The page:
Tim December 13, 2013 at 12:24 PM
P.S. It is also about time the residents of surrounding counties who get to enjoy all the amenities of a world class city start to help pay for it and endure some of the (traffic) hassles.
Dookie Doo December 13, 2013 at 02:43 PM
Hey Tim, did you really think that the stadium is what held the city back from improving the area? No private enterprise is pining for the chance to develop that area. The only people willing to improve the area has been the braves but they were shot down. Nobody wanted to touch that area with a 10 pole then and they won't in the future.
Tim December 13, 2013 at 04:28 PM
Dookie, I can't speak for the entire time since 1997 but during the recent economic downturn, you are absolutely correct. Almost no development was being done anywhere and no one would have taken that on during that time. Only time will tell... but there were definitely no outward signs of an attempt by any mayor to push something along in that area. My main point is that it is not as simple as blaming Reed.
Dookie Doo December 13, 2013 at 05:42 PM
You're right. Reed isn't completely at fault. Nobody since '97 has wanted anything to do with that area. But when the braves did ask reed to work with them on creating a destination around the stadium, he rebuffed them. He can be blamed for that and that will be his legacy when he leaves office. I would still like you to explain your rationale on why you think the braves leaving will spur development when no developer has wanted to touch the area in the recent and not so recent past.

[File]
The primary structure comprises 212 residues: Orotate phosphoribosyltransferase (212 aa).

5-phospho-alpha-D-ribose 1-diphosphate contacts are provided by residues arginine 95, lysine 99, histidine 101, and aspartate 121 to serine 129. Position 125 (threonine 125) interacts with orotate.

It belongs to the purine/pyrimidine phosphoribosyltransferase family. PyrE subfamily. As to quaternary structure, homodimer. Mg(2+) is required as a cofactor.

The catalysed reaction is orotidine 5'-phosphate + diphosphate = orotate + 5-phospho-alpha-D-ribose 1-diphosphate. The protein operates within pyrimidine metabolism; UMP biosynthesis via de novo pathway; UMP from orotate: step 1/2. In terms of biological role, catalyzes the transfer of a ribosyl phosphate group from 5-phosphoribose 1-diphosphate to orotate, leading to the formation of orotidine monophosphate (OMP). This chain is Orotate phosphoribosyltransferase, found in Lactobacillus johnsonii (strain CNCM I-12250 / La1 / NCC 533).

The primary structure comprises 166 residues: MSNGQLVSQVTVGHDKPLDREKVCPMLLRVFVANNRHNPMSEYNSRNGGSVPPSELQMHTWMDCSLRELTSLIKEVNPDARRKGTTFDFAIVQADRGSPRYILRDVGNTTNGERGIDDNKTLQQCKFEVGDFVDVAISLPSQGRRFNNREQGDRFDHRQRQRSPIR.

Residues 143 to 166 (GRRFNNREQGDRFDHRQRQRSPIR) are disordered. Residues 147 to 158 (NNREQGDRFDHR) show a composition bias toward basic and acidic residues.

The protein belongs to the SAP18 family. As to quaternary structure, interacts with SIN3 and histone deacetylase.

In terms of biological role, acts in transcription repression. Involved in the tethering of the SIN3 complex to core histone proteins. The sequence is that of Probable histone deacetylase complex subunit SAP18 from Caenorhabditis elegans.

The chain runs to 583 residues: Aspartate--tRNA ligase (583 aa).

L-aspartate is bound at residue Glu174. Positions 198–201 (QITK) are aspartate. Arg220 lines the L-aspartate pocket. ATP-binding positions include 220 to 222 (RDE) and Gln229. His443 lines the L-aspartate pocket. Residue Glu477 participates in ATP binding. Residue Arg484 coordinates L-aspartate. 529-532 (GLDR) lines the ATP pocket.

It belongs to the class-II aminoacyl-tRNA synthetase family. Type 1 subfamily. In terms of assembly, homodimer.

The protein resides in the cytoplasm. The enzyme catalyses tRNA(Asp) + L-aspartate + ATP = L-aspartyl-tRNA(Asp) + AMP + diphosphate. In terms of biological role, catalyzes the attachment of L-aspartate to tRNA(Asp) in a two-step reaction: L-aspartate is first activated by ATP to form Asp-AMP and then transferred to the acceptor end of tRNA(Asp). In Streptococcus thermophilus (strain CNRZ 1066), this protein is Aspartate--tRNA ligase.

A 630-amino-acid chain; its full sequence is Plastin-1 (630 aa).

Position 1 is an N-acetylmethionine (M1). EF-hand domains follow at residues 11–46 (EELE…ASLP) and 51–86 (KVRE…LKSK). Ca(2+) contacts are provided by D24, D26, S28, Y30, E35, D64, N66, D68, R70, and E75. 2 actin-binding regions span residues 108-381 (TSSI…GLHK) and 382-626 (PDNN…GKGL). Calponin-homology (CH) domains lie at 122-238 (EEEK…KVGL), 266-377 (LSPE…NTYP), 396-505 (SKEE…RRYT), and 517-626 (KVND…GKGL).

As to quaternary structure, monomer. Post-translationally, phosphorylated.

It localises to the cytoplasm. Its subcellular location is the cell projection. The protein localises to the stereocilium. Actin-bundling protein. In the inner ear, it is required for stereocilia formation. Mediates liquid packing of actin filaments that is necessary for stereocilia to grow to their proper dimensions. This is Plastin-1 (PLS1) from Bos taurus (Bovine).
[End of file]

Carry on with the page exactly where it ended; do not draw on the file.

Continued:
paulrappaport December 14, 2013 at 09:08 AM
I'm not sure about this being Reed's legacy, at least not in a negative way. It might shape his legacy in a very positive way, though. Reed has 4 years to work on setting up what will become of the area surrounding the stadium. With the economy rebounding and more and more development going on in the city (Peachtree streetcar, Beltline, Ponce City Market), opportunities abound. Once the team is gone and there is no need for a sea of parking lots, a developer (or developers) can take over the entire area. The location is great - right next to the interstate, just a few minutes from the Grant Park neighborhood and popular restaurants on Memorial, and walkable from downtown. Lots of middle class people live in Grant Park and other nearby neighborhoods, and they have money to spend at shops and restaurants (think Atlantic Station and Edgewood retail). Lots of people work downtown, within walking distance from this area. This sets up great business opportunities for during lunch and after work. And with more and more people wanting to live close to where they work there is also the potential that people would want to live in apartments and condos in that area. As for the loss of the Braves - maybe folks will miss them more than I realize, but I have a feeling it will be out of sight, out of mind. And certainly if the area becomes a place people flock to daily for eating, drinking, shopping, and living, very few people will miss what is currently an eyesore/traffic nightmare.
Benjamin Friedman December 14, 2013 at 09:23 AM